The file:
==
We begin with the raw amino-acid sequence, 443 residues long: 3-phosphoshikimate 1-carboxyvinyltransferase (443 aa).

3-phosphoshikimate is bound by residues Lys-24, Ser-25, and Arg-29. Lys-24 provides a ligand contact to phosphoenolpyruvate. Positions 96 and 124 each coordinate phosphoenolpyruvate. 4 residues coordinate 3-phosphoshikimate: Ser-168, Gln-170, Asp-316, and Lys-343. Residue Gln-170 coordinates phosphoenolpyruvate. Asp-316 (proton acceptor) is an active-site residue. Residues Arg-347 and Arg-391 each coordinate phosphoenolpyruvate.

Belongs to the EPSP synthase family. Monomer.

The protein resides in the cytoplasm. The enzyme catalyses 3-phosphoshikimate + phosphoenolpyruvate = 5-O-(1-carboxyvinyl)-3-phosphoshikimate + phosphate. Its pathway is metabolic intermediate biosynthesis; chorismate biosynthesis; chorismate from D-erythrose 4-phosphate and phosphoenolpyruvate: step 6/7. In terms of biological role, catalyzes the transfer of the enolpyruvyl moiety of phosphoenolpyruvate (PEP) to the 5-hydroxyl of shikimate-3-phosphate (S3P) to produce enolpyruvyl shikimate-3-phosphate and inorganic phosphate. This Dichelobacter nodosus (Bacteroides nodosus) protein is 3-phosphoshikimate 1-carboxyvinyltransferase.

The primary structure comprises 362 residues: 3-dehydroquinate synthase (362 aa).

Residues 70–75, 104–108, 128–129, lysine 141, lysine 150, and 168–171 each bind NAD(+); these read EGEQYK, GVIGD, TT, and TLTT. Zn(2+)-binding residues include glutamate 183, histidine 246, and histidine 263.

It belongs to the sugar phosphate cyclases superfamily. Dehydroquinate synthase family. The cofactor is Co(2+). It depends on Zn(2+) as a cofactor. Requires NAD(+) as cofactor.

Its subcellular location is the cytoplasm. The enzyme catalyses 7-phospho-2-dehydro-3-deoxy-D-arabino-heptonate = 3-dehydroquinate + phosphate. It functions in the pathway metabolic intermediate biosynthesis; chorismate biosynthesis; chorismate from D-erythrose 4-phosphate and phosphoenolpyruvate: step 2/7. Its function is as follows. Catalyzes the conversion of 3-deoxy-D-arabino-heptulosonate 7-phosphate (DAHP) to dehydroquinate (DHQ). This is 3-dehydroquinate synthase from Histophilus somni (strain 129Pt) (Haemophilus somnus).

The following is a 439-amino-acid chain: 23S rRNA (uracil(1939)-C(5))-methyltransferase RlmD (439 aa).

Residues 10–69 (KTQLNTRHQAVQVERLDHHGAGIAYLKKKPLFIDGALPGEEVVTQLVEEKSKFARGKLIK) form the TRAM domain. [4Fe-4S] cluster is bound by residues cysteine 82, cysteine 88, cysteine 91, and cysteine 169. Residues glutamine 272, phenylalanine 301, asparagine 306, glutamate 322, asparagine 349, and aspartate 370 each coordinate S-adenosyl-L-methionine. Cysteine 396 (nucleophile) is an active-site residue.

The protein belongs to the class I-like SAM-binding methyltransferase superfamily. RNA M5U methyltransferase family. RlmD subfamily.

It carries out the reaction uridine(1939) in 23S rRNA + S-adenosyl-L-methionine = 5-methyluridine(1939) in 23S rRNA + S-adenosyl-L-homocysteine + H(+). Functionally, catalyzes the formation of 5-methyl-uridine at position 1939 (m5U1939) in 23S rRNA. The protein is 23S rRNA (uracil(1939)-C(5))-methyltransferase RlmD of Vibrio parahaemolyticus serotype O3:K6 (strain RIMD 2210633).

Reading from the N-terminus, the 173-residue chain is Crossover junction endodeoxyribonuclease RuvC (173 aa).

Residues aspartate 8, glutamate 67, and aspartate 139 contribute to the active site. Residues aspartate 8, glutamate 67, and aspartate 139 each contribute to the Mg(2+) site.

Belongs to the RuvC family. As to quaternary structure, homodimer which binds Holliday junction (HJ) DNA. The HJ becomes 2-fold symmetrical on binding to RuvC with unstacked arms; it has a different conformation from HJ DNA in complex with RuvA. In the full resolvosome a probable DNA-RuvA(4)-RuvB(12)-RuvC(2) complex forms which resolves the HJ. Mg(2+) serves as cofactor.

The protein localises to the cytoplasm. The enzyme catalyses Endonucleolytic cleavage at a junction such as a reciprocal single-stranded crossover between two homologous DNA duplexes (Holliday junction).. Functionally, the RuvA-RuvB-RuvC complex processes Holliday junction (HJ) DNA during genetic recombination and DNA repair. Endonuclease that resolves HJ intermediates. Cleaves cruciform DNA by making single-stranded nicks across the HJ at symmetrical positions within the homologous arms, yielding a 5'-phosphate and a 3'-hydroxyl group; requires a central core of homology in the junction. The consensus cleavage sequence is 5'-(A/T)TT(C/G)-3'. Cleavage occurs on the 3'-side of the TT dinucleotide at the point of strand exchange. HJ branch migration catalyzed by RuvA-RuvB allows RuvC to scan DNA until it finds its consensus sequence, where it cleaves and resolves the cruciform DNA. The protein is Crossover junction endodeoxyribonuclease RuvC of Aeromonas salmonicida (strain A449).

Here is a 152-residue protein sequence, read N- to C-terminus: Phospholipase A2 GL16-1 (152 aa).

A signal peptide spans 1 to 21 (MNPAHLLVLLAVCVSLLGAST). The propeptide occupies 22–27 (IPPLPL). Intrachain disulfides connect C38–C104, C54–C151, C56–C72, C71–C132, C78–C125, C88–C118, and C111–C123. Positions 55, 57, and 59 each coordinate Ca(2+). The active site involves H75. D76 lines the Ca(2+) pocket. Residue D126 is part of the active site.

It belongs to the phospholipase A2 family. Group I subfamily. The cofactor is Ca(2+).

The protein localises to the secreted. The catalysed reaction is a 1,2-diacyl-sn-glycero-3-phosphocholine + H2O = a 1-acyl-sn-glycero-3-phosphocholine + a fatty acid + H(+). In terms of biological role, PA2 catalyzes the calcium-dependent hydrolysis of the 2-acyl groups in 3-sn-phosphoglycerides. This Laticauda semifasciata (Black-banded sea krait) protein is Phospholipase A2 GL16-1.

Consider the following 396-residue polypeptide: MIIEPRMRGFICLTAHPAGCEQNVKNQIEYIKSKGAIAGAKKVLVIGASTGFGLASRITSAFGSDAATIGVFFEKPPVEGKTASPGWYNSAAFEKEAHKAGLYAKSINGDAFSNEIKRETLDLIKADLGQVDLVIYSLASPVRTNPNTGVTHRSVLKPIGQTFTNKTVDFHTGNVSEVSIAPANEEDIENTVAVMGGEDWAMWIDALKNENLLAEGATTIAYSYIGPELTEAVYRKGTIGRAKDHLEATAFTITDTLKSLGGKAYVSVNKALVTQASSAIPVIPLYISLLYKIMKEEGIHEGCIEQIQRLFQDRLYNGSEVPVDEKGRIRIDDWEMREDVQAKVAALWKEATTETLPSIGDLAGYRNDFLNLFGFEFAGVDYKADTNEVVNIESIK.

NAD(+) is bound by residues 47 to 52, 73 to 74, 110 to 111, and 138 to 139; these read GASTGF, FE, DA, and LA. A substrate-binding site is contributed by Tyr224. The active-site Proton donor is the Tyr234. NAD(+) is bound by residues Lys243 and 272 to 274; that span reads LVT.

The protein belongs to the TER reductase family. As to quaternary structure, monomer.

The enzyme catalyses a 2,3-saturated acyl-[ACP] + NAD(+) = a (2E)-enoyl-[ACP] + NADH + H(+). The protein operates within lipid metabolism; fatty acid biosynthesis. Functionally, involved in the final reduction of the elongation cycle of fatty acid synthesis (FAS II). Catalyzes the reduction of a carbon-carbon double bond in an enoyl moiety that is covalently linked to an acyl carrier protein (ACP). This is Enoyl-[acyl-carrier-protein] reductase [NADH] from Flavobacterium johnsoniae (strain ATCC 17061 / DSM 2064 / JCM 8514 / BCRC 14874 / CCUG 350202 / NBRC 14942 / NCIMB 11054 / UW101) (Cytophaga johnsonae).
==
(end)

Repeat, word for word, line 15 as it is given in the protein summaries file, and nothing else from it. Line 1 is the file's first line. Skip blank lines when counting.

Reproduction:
Belongs to the RuvC family. As to quaternary structure, homodimer which binds Holliday junction (HJ) DNA. The HJ becomes 2-fold symmetrical on binding to RuvC with unstacked arms; it has a different conformation from HJ DNA in complex with RuvA. In the full resolvosome a probable DNA-RuvA(4)-RuvB(12)-RuvC(2) complex forms which resolves the HJ. Mg(2+) serves as cofactor.